Jefferson Market Courthouse in New York

A Love Affair with a Landmark in Manhattan: An Arresting Drama in Greenwich Village. [Opinions expressed are the views of OLD JEFF unless attributed to other - - potentially less-reliable - - sources, i.e., newcomers who have not been around since 1832 on Sixth Avenue.]

Wednesday, February 08, 2006

Women of the Night Court, 1908-9

Prodigal daughters! Jefferson Market is filled with mostly undocumented memories of the women of the Night Court. Muck-raker Rheta Childe Dorr wrote about them often. Here's an excerpt from her book.
• • What Eight Million Women Want • •
by Rheta Childe Dorr [1866 - 1948]
Dorr's articles [for Hampton's Broadway Magazine] were published as a book in 1910.

• • The women of the Night Court. Prodigal daughters! Between December, 1908, and December, 1909, no less than 5,000 of them passed through the guarded door, under the blaze of the electric lights. There is never an hour, from nine at night until three in the morning, when the prisoners’ bench in Jefferson Market Court is without its full quota of women. Old —­ prematurely old, and young —­ pitifully young; white and brown; fair and faded; sad and cynical; starved and prosperous; rag-draped and satin-bedecked; together they wait their turn at judgment. Quietly moving back and forth before the prisoners’ bench you see a woman, tall, graceful, black-gowned. She is the salaried probation officer, modern substitute for the old-time volunteer mission worker. The probation officer’s serious blue eyes burn with no missionary zeal. There is no spark of sentimental pity in the keen gaze she turns on each new arrival.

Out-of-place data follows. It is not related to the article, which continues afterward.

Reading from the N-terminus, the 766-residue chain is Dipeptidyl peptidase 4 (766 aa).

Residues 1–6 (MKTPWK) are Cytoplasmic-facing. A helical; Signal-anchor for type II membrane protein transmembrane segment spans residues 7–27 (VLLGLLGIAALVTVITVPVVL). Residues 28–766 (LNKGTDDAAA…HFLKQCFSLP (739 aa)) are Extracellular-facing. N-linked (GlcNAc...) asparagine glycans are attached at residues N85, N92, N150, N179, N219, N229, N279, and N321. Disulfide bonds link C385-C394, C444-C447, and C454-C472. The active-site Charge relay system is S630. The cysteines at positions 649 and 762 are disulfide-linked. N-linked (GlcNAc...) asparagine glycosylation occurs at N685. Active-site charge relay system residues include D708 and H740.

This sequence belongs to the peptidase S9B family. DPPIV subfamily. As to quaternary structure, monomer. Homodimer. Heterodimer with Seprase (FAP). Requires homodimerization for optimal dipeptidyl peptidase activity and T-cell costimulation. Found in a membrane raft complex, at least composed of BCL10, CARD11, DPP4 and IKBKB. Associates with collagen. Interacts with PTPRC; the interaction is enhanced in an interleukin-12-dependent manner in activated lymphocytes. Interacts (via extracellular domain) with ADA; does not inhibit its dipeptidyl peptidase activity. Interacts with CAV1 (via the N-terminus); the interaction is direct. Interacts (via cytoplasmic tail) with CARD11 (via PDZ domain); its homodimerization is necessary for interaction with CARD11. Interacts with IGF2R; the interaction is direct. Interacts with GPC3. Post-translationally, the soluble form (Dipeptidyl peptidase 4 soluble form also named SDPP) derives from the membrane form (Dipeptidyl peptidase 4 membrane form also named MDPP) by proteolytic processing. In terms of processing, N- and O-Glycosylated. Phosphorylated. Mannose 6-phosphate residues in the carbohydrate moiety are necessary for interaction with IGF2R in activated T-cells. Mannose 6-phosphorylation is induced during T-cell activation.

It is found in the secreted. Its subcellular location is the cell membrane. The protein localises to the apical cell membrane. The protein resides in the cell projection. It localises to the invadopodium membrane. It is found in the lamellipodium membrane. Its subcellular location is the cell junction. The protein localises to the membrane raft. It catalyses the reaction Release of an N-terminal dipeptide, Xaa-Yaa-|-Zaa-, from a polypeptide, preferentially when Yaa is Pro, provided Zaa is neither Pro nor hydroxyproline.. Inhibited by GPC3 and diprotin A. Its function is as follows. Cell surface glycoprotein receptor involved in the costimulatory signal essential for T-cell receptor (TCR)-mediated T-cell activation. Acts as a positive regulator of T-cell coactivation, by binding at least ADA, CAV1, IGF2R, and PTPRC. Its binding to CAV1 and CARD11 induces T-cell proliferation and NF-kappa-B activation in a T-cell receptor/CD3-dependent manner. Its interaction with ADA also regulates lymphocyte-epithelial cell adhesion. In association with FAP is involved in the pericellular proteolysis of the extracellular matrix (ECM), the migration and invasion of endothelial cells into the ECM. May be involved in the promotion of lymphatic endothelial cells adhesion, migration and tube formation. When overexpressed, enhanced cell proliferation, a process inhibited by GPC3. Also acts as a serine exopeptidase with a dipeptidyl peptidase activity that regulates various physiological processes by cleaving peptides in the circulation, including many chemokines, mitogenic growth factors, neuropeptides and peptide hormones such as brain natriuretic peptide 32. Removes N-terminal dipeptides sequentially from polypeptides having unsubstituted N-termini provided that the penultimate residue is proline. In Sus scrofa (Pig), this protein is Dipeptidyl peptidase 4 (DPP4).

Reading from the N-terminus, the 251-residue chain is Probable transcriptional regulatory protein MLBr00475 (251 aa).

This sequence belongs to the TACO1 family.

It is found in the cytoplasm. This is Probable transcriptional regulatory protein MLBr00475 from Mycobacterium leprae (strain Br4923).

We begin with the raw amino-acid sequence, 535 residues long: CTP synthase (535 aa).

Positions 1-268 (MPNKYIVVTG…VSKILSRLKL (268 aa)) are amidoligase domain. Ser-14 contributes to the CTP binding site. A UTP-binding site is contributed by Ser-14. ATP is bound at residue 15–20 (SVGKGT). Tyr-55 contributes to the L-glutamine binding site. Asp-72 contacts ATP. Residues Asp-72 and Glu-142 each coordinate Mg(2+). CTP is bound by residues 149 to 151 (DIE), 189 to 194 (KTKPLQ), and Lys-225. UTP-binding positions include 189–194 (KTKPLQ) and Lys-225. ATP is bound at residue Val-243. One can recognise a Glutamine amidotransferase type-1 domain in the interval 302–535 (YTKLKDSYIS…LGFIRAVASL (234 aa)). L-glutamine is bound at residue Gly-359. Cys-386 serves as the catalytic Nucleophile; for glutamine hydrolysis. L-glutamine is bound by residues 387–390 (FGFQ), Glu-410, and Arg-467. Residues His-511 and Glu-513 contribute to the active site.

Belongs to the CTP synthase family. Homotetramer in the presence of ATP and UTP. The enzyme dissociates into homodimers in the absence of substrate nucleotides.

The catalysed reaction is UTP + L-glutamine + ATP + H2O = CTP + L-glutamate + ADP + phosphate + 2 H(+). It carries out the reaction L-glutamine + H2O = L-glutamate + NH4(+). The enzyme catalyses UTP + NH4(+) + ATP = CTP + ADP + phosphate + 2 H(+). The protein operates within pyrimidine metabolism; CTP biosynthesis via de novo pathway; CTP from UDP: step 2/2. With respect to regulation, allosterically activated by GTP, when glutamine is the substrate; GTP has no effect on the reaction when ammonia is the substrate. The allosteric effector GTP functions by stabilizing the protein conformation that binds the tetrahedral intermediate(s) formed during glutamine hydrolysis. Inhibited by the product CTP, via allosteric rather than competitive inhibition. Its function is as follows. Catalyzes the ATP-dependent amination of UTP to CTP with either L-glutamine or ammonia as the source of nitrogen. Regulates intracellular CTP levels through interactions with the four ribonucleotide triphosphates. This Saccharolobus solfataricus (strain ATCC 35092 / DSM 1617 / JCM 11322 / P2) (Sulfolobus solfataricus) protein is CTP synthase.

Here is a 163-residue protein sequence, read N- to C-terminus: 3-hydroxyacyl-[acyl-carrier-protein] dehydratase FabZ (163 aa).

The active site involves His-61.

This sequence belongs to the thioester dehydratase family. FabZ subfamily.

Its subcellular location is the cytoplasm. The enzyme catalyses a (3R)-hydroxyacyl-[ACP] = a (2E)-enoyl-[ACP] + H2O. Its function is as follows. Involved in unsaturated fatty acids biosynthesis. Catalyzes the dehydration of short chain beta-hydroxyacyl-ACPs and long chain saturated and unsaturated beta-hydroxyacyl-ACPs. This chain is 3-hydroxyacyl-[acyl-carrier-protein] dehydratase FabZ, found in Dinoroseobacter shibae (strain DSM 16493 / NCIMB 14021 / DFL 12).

• • When the bench is full of women, the judge turns to her to inquire: “Anybody there you want, Miss Miner?”

• • Miss Maude E. Miner usually shakes her head. She diagnoses her cases like a physician, and she wastes no time on incurables. Once in a while, perhaps several times in the course of a night, Miss Miner touches a girl on the arm. At once the girl rises and follows the probation officer into an adjoining room. If she is what she appears, young in evil, if she has a story which rings true, a story of poverty and misfortune, rather than of depravity, she goes not back to the prisoners’ bench. When her turn at judgment comes, Miss Miner stands beside her, and in a low voice meant only for the judge, she tells the facts. The girl weeps as she listens. To hear one’s troubles told is sometimes more terrible than to endure them. Court adjourns at three in the morning, and this girl, with the others — ­if others have been claimed by the probation officer — ­goes out into the empty street, under the light of the tall tower, whose clock has begun all over again its monotonous race toward midnight. No policeman accompanies the group. The girls are under no manner of duress. They have promised to go home with Miss Miner, and they go. The night’s adventure, entered into with dread, with callous indifference, or with thoughtless mirth, ends in a quiet bedroom and a pillow wet with tears.
• • Waverley House, as Miss Miner’s home is known, has sheltered, during the past year, over 300 girls. Out of that number 119 have returned to their homes, or are earning a living at useful work.
• • One hundred and nineteen saved out of 5,000 prodigals! In point of numbers this is a melancholy showing, but in comparison with other efforts at rescue work it is decidedly encouraging.